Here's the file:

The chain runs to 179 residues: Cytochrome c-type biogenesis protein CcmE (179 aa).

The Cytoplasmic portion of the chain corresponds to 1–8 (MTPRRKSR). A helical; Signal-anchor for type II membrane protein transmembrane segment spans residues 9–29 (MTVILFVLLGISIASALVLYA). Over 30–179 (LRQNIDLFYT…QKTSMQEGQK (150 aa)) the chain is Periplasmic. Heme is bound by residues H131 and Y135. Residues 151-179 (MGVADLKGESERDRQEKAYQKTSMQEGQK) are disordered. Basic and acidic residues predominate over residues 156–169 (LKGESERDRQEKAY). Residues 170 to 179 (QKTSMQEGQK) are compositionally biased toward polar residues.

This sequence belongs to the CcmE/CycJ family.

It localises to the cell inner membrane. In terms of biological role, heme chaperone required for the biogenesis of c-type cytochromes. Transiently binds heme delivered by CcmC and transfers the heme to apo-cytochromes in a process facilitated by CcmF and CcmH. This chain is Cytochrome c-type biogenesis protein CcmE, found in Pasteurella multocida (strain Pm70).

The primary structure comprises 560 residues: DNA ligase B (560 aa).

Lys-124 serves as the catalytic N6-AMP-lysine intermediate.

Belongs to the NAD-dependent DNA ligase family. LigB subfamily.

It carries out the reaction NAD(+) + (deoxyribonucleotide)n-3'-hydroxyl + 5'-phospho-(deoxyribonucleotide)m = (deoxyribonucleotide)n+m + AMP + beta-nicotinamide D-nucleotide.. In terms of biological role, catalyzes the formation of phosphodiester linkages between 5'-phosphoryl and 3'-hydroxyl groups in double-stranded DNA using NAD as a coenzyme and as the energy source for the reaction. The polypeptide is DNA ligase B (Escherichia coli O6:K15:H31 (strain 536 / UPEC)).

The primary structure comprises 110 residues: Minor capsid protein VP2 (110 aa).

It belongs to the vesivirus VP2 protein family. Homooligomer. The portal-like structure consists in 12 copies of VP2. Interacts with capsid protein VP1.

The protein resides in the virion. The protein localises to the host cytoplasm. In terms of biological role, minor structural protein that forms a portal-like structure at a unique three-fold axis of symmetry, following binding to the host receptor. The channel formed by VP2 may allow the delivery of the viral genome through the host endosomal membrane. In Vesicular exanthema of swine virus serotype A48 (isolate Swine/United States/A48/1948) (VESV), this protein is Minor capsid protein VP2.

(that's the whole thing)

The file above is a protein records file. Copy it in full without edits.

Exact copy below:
The chain runs to 179 residues: Cytochrome c-type biogenesis protein CcmE (179 aa).

The Cytoplasmic portion of the chain corresponds to 1–8 (MTPRRKSR). A helical; Signal-anchor for type II membrane protein transmembrane segment spans residues 9–29 (MTVILFVLLGISIASALVLYA). Over 30–179 (LRQNIDLFYT…QKTSMQEGQK (150 aa)) the chain is Periplasmic. Heme is bound by residues H131 and Y135. Residues 151-179 (MGVADLKGESERDRQEKAYQKTSMQEGQK) are disordered. Basic and acidic residues predominate over residues 156–169 (LKGESERDRQEKAY). Residues 170 to 179 (QKTSMQEGQK) are compositionally biased toward polar residues.

This sequence belongs to the CcmE/CycJ family.

It localises to the cell inner membrane. In terms of biological role, heme chaperone required for the biogenesis of c-type cytochromes. Transiently binds heme delivered by CcmC and transfers the heme to apo-cytochromes in a process facilitated by CcmF and CcmH. This chain is Cytochrome c-type biogenesis protein CcmE, found in Pasteurella multocida (strain Pm70).

The primary structure comprises 560 residues: DNA ligase B (560 aa).

Lys-124 serves as the catalytic N6-AMP-lysine intermediate.

Belongs to the NAD-dependent DNA ligase family. LigB subfamily.

It carries out the reaction NAD(+) + (deoxyribonucleotide)n-3'-hydroxyl + 5'-phospho-(deoxyribonucleotide)m = (deoxyribonucleotide)n+m + AMP + beta-nicotinamide D-nucleotide.. In terms of biological role, catalyzes the formation of phosphodiester linkages between 5'-phosphoryl and 3'-hydroxyl groups in double-stranded DNA using NAD as a coenzyme and as the energy source for the reaction. The polypeptide is DNA ligase B (Escherichia coli O6:K15:H31 (strain 536 / UPEC)).

The primary structure comprises 110 residues: Minor capsid protein VP2 (110 aa).

It belongs to the vesivirus VP2 protein family. Homooligomer. The portal-like structure consists in 12 copies of VP2. Interacts with capsid protein VP1.

The protein resides in the virion. The protein localises to the host cytoplasm. In terms of biological role, minor structural protein that forms a portal-like structure at a unique three-fold axis of symmetry, following binding to the host receptor. The channel formed by VP2 may allow the delivery of the viral genome through the host endosomal membrane. In Vesicular exanthema of swine virus serotype A48 (isolate Swine/United States/A48/1948) (VESV), this protein is Minor capsid protein VP2.